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Prescribing Advice for GPs

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NICE Guidance - August 2019

The National Institute for Health and Care Excellence (NICE) have published new or updated guidance for the month of August 2019. This month there are two guidelines and one technology appraisal that impact upon primary care.

The Hypertension in adults: diagnosis and management guideline has been published. It covers identifying and treating primary hypertension (high blood pressure) in people aged 18 and over, including people with type 2 diabetes. It aims to reduce the risk of cardiovascular problems such as heart attacks and strokes by helping healthcare professionals to diagnose hypertension accurately and treat it effectively. This guideline updates and replaces NICE guideline CG127. It also updates and replaces the section on blood pressure management in the NICE guideline on type 2 diabetes in adults (NG28).

The Type 2 diabetes in adults: management guideline has been updated. It covers the care and management of type 2 diabetes in adults (aged 18 and over). It focuses on patient education, dietary advice, managing cardiovascular risk, managing blood glucose levels, and identifying and managing long-term complications. The update removed the recommendations on blood pressure management which were updated and replaced by recommendations in the NICE guideline on hypertension in adults mentioned above.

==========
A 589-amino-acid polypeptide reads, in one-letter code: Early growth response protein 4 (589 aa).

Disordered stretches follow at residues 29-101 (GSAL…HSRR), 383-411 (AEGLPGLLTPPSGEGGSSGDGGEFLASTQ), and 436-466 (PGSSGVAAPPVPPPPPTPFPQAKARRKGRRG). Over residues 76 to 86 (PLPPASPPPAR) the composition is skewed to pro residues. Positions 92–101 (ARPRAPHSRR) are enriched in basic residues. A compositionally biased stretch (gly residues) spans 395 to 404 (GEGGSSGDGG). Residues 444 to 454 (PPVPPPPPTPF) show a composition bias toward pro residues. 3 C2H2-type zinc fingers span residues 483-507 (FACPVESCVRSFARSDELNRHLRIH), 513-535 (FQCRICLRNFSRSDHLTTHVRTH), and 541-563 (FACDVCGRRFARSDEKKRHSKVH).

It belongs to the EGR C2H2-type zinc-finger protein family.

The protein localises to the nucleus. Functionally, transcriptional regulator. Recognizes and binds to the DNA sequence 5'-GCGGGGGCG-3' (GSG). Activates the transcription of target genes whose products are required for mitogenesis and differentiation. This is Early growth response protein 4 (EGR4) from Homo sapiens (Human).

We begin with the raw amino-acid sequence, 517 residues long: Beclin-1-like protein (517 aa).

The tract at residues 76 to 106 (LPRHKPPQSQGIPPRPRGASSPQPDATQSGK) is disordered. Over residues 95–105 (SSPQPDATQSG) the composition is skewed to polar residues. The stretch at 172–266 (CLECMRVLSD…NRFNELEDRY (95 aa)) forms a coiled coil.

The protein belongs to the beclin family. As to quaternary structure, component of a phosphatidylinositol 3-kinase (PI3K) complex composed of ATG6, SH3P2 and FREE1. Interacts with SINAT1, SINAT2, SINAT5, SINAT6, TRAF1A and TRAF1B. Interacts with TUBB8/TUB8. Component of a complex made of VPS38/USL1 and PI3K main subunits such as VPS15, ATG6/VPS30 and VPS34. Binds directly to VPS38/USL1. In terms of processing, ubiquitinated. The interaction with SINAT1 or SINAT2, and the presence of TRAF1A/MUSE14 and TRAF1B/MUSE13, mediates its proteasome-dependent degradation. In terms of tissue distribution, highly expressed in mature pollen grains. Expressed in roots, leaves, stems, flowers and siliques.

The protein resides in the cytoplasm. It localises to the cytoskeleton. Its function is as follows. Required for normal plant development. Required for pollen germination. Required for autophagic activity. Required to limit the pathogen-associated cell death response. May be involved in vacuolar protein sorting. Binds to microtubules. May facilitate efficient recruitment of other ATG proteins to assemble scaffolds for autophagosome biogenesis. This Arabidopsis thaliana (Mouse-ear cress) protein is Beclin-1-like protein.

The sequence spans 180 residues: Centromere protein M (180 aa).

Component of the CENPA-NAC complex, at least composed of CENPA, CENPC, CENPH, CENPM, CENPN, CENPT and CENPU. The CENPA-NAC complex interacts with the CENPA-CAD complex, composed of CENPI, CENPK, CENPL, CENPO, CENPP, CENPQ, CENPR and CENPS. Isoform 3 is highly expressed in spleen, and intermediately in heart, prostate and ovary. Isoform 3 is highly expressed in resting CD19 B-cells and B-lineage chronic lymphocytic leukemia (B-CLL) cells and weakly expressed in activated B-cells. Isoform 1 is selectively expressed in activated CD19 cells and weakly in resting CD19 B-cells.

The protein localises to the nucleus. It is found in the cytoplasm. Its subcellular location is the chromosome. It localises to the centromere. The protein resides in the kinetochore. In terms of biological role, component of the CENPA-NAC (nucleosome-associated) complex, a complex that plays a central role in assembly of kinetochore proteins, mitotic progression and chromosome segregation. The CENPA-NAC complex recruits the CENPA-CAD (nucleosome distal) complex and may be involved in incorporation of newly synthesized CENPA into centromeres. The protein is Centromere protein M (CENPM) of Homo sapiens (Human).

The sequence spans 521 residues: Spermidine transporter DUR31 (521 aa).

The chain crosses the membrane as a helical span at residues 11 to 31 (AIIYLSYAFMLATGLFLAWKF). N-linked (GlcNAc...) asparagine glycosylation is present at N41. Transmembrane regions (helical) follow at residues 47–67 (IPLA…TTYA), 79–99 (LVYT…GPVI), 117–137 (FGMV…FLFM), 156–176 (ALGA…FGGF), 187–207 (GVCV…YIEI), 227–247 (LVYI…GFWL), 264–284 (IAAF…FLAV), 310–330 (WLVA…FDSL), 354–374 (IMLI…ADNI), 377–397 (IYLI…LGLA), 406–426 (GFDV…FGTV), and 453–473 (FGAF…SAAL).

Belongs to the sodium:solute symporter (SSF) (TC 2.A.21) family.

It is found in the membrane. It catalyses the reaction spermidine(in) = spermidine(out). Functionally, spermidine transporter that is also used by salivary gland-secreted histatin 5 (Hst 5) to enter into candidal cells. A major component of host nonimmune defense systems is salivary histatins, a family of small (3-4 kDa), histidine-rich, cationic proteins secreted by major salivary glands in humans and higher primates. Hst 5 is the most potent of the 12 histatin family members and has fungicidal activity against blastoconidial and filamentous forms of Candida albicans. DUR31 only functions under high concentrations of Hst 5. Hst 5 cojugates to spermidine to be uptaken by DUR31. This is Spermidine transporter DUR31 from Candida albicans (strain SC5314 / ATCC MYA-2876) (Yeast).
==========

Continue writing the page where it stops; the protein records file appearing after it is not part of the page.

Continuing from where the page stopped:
The Dapagliflozin with insulin for treating type 1 diabetes technology appraisal has been published. Dapagliflozin with insulin is recommended as an option for treating type 1 diabetes in adults with a body mass index (BMI) of at least 27 kg/m2, when insulin alone does not provide adequate glycaemic control despite optimal insulin therapy, only if:

  • they are on insulin doses of more than 0.5 units/kg of body weight/day and
  • they have completed a structured education programme that is evidence based, quality assured, delivered by trained educators and includes information about diabetic ketoacidosis, such as:
    • how to recognise its risk factors, signs and symptoms
    • how and when to monitor blood ketone levels
    • what actions to take for elevated blood ketones
  • treatment is started and supervised by a consultant physician specialising in endocrinology and diabetes.

It is also recommended that haemoglobin A1c (HbA1c) levels are assessed after 6 months and regularly after this. Stop dapagliflozin if there has not been a sustained improvement in glycaemic control (that is, a fall in HbA1c level of at least 0.3%).

Action: Clinicians should be aware of this month's new guidance and implement any necessary changes to practice.

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